It is breakfast time outside the Grotta Azzurra on the corner of Mulberry and Broome. At an outside table Nick Bari nurses a cigar and reads the paper.

All in black, Camile Garibaldi, the restaurant's manager, chats on the pavement with a friend before returning inside to see to customers.

All is well this morning in Little Italy. Or so it seems. Up and down Mulberry St, the main thoroughfare where the tourists roam and the restaurants hawk their focaccia and linguine con le vongole, banners on lampposts welcome first-timers to "Historic Little Italy".

While small enclaves of ethnic identity pepper the street-maps of New York, few generate more affection than Little Italy. Its history as home to thousands of Italian immigrant families and - lest we forget - as stamping ground for the city's growling Mafia goons, still means it features high on the itineraries of Manhattan visitors.

But these days the neighbourhood finds itself in uncharacteristically defensive mode.

First came word from the US Census Bureau that Little Italy was, well, barely Italian any more, which prompted a "Little Italy, Littler" headline in the New York Times. That was followed by a bid by some non-Italian boutique owners to have the San Gennaro festival that crowds Mulberry St each September curtailed on the grounds that it was hurting their businesses.

Of the 8600 residents interviewed in the two-dozen-square block area of Lower Manhattan that might still be deemed Little Italy - determining its borders is another area of contention - not one was actually born in Italy. And descendants of immigrants from Italy (Italian-Americans) made up only 5 per cent of the area's population.

It is a stark demographic evaporation which has been going on for decades. In 2000, the US Census Bureau found 44 Italian-born people in the neighbourhood and a 6 per cent share for Italian-Americans. Back in 1950, there were 10,000 New Yorkers residing in the area and nearly half were considered Italian-Americans.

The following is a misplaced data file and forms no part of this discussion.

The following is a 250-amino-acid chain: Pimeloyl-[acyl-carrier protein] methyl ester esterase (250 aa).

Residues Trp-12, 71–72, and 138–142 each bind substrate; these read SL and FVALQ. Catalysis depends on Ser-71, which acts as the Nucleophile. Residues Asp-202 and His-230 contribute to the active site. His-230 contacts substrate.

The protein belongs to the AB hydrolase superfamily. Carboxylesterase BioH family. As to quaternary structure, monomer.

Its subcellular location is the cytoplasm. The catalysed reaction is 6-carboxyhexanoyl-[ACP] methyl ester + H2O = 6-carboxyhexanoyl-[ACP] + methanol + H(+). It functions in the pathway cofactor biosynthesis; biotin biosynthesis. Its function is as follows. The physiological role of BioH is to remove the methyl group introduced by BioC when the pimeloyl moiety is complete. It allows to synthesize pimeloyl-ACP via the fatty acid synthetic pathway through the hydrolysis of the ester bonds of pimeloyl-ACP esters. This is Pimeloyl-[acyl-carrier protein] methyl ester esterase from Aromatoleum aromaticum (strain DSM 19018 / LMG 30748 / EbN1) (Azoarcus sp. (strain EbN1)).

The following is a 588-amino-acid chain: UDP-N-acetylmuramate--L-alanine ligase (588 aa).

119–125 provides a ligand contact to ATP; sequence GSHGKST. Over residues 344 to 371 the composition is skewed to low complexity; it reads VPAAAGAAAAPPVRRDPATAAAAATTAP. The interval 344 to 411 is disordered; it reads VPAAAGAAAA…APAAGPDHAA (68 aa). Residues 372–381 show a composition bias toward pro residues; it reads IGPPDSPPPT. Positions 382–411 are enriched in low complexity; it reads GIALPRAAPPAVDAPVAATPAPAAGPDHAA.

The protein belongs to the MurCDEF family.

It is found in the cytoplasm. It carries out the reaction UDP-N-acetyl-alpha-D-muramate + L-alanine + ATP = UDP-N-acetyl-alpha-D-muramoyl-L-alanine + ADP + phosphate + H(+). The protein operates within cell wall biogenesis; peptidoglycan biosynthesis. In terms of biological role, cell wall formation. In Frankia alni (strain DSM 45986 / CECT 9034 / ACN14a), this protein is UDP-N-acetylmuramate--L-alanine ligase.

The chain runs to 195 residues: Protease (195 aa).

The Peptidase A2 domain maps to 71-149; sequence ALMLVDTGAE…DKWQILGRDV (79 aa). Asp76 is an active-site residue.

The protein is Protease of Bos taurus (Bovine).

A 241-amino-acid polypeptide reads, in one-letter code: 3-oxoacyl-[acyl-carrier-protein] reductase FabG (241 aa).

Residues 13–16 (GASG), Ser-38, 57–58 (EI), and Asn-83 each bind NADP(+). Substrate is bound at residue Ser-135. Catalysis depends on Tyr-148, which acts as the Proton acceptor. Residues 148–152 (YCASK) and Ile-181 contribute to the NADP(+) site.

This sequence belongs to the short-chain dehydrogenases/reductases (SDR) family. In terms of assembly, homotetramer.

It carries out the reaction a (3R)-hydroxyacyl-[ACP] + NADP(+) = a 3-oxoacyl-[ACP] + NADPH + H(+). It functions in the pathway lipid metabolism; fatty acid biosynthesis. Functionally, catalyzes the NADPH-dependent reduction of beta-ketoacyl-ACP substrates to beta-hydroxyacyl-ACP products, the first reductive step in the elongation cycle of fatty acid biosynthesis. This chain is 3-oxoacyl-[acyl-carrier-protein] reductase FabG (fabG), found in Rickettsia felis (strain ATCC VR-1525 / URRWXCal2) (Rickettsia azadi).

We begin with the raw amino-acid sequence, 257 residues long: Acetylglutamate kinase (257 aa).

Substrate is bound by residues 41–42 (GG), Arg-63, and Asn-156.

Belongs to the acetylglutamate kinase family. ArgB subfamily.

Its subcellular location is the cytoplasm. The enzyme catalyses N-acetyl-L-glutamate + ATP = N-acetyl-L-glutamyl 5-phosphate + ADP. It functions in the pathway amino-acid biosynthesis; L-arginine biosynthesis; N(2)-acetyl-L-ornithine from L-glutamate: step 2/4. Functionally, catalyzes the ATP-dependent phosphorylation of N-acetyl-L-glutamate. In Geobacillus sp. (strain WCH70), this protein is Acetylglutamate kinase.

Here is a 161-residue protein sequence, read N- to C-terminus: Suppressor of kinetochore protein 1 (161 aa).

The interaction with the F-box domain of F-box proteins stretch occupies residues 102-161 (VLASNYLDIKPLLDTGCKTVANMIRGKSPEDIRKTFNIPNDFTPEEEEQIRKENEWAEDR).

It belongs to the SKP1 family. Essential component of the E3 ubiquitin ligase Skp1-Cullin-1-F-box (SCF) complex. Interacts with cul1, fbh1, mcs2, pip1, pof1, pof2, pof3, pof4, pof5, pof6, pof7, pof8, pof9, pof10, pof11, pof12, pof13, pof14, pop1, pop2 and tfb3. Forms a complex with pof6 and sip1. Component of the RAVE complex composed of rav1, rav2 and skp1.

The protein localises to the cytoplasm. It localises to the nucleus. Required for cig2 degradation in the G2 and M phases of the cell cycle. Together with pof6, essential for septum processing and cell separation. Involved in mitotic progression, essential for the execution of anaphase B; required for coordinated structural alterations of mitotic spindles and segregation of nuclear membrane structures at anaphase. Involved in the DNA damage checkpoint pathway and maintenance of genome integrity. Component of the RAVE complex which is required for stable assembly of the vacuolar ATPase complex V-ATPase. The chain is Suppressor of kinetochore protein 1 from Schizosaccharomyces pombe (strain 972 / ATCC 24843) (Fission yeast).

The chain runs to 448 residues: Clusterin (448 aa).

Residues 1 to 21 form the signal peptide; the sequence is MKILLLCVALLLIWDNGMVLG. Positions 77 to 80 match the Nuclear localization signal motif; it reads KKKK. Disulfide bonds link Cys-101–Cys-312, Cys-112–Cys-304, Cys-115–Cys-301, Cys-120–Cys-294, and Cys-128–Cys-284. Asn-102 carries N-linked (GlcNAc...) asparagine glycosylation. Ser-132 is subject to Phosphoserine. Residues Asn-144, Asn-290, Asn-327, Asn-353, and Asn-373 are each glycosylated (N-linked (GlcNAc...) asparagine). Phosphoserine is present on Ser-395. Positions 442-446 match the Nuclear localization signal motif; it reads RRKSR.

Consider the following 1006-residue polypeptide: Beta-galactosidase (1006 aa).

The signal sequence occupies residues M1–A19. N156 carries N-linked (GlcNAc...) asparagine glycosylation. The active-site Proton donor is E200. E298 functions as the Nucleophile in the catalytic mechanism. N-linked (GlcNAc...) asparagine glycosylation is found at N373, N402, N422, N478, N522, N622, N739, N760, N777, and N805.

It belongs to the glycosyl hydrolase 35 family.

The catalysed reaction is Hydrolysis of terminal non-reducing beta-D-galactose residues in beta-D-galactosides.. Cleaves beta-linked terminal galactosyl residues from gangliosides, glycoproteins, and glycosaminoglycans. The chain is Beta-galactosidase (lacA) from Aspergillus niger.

"I wasn't shocked and I don't think anyone else should have been," notes Robert Alleva, 58, who runs the venerable Alleva Dairy on Mulberry and Grand, which was first opened by his great-grandfather, an immigrant from a village close to Naples, in 1892. His white-tiled shop is heavy with the soft and seductive smell of fresh mozzarella - it is the oldest maker of the cheese in America - as well as giant salamis hung on hooks and other Italian fare.

"It's really all commercial now," Alleva, in his white dairyman's coat, says. "As far as Italian immigrants living here goes, that is all history. It's too expensive to live here."

With Chinatown crowding in from the south and east, the geography of Little Italy has also been shrinking. Last year, the National Parks Service designated Chinatown and Little Italy in Manhattan as a historic district, without bothering to distinguish between them.

But the encroachments have not been as dramatic as some people think, says Alleva. "Maybe we have lost a block on that side and another on the other," he says, pointing in different directions down Grand, "but for the rest it's pretty much the same as 30 years ago."

With his newspaper and coffee, Nick Bari, who recently took over Benito One, a modest looking but highly rated restaurant on Mulberry, also says there is no concealing the changes. It is not just the Italian-Americans who have gone but also most of the family butchers and grocery shops that fed them, and many of the old social hang-outs. "Real estate is too expensive," he says bluntly.

Next to Benito One is a shop with a blue awning which says Aqua Star Pet Shop in Chinese characters. Nowadays, anyone trying to capture the Italian feel of Mulberry St with their camera will have a difficult time editing out the Chinese intrusions. But no one should say that Little Italy is endangered, says Bari.

Partly it is the tourists who promise to keep it alive. It is partly the fascination with the mythology of the Mafia which keeps them coming. The old Ravenite Social Club on Mulberry, a former favourite of the Gambino family, is now a handbag and shoe shop.

But, as Garibaldi at the Grotta Azzurra points out, the neighbourhood also fills at weekends and especially during the San Gennaro festival with Italian-Americans coming back in from the suburbs to get back in touch with the old neighbourhood and eat food like grandma made.

But even diehards like Garibaldi - who arrived here with his parents from Sicily when he was 8 - cannot deny that Little Italy is not quite what it used to be.

He now lives on the Upper East Side, because he says if he lived above the shop his work day would never end.

He has the simplest explanation for why Little Italy, with its ever spiralling rents and tiny apartments, no longer belongs to Italians. "We all came from southern Italy. We like to have a lot of kids." And kids mean suburbs.